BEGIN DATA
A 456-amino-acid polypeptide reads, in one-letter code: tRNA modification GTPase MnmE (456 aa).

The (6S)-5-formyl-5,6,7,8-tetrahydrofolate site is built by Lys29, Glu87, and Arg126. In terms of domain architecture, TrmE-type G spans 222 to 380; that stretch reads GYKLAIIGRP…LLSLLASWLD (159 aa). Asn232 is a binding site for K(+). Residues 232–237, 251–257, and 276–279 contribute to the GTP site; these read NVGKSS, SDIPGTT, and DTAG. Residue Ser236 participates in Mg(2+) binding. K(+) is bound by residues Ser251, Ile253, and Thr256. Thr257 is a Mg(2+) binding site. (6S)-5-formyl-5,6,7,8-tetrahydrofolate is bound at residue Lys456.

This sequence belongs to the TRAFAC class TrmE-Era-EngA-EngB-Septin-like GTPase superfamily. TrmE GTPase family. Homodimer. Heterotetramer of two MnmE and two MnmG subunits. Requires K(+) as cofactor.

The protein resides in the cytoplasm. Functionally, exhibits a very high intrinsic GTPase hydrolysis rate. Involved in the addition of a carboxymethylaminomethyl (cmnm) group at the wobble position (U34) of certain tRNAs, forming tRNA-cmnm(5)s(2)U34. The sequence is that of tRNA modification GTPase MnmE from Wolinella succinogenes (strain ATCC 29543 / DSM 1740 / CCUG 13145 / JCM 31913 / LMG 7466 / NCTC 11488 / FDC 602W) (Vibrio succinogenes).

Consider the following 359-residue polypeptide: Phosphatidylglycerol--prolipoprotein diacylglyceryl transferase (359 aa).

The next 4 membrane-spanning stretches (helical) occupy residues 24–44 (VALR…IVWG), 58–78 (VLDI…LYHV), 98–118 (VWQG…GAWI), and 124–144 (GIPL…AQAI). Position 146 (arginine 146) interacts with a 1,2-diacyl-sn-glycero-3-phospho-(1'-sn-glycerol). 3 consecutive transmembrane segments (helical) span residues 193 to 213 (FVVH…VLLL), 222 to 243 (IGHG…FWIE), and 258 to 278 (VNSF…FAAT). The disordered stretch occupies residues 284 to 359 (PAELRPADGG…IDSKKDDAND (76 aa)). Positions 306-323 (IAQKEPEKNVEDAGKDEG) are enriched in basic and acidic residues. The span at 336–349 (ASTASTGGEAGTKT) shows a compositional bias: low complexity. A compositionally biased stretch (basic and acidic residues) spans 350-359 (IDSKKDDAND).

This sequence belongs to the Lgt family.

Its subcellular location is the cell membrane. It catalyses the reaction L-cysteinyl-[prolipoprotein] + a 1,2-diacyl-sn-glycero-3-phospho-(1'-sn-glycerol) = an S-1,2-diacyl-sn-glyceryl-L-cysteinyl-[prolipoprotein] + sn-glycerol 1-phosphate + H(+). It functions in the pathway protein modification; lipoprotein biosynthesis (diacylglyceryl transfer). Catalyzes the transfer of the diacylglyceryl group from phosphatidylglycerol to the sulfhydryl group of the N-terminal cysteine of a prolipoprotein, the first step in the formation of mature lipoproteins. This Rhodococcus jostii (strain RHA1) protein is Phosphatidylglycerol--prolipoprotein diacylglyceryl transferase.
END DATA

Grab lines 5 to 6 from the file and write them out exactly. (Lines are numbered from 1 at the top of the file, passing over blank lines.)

Consider the following 359-residue polypeptide: Phosphatidylglycerol--prolipoprotein diacylglyceryl transferase (359 aa).

The next 4 membrane-spanning stretches (helical) occupy residues 24–44 (VALR…IVWG), 58–78 (VLDI…LYHV), 98–118 (VWQG…GAWI), and 124–144 (GIPL…AQAI). Position 146 (arginine 146) interacts with a 1,2-diacyl-sn-glycero-3-phospho-(1'-sn-glycerol). 3 consecutive transmembrane segments (helical) span residues 193 to 213 (FVVH…VLLL), 222 to 243 (IGHG…FWIE), and 258 to 278 (VNSF…FAAT). The disordered stretch occupies residues 284 to 359 (PAELRPADGG…IDSKKDDAND (76 aa)). Positions 306-323 (IAQKEPEKNVEDAGKDEG) are enriched in basic and acidic residues. The span at 336–349 (ASTASTGGEAGTKT) shows a compositional bias: low complexity. A compositionally biased stretch (basic and acidic residues) spans 350-359 (IDSKKDDAND).